The still life becomes both the seductive representation of inanimate objects at rest and the still itself — the machine that distills the viscous fluids of forms of feeling, sociality, power, contingency, and agency into a concrete but elusive substance. Encompassing the dual movements of anxiety and pleasure, abjection and warm recluse, totalization and fragmentation, it culls the dense intertextualities of our everyday life to a state of continual excitement in which desire is indistinguishable from dread. It promises the copy that is also contact, matter shifting into image shifting into matter. [...] It is the arresting image on a public stage that whispers to us, in an inaudible murmur, "Love me." It holds the promise and threat of the scene where the public meets the intimate.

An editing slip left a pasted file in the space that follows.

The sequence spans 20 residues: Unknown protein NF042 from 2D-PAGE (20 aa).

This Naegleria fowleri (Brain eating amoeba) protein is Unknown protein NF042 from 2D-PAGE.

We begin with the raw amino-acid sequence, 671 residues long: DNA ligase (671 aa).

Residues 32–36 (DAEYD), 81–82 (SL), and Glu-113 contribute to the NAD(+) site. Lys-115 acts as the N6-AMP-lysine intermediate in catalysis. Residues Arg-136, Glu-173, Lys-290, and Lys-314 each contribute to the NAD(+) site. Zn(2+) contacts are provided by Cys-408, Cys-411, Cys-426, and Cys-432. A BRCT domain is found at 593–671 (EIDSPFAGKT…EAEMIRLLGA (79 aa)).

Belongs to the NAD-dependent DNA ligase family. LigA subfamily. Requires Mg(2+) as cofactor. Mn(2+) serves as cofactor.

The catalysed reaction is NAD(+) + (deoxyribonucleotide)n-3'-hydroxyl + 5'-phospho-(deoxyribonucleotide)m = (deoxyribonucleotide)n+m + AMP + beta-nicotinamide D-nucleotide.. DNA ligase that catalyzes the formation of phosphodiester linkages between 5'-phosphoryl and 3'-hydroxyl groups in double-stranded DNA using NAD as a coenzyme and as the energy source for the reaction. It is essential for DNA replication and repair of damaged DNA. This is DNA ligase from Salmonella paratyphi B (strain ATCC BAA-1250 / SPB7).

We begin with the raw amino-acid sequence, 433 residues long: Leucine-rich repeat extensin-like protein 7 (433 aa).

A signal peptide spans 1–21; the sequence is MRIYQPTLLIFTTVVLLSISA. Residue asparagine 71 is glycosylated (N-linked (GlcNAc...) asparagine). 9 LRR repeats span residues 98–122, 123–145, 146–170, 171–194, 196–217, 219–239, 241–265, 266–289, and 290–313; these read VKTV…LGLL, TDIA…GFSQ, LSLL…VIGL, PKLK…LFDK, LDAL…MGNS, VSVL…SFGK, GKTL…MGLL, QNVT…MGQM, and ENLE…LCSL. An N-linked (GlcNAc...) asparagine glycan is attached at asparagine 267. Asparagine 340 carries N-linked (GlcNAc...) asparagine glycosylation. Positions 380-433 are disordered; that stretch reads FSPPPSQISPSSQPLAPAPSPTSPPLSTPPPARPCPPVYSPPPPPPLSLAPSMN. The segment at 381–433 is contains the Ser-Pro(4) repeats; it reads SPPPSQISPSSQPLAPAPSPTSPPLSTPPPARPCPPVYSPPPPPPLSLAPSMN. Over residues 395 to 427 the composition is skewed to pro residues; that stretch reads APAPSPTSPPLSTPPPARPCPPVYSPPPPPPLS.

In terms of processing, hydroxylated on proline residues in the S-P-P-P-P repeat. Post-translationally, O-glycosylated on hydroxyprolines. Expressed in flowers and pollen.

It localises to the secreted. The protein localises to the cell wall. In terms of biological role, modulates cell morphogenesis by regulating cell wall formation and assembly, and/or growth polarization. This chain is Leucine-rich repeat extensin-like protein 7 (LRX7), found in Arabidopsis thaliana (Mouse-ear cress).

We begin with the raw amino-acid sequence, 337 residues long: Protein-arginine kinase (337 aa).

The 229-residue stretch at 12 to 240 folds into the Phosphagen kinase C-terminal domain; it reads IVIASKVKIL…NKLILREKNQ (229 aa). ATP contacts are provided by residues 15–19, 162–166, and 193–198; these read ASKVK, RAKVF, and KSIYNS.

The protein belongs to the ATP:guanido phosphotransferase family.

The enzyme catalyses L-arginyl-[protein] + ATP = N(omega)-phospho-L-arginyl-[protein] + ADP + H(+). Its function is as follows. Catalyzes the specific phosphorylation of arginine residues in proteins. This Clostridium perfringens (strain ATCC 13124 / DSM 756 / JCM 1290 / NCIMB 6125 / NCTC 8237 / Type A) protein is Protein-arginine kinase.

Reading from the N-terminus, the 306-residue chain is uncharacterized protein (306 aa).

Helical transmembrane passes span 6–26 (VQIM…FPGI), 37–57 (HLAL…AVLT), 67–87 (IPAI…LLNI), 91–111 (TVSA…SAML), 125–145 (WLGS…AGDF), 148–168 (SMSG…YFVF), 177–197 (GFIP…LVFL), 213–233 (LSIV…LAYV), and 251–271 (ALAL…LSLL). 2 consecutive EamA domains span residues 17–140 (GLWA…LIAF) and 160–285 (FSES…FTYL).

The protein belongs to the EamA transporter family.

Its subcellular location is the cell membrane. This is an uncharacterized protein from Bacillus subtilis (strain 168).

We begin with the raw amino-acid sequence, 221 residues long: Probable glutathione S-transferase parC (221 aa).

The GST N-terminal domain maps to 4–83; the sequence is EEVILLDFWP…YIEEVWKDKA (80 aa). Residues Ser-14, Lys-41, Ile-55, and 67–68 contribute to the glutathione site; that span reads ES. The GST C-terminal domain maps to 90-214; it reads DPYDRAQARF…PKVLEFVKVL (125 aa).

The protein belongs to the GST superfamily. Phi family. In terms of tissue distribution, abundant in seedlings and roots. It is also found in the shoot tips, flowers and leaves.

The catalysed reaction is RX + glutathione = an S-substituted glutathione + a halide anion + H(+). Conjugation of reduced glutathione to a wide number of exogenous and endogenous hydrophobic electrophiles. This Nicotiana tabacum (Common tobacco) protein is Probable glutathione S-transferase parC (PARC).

— Kathleen Stewart, "Still Life" in Intimacy ed. by Lauren Berlant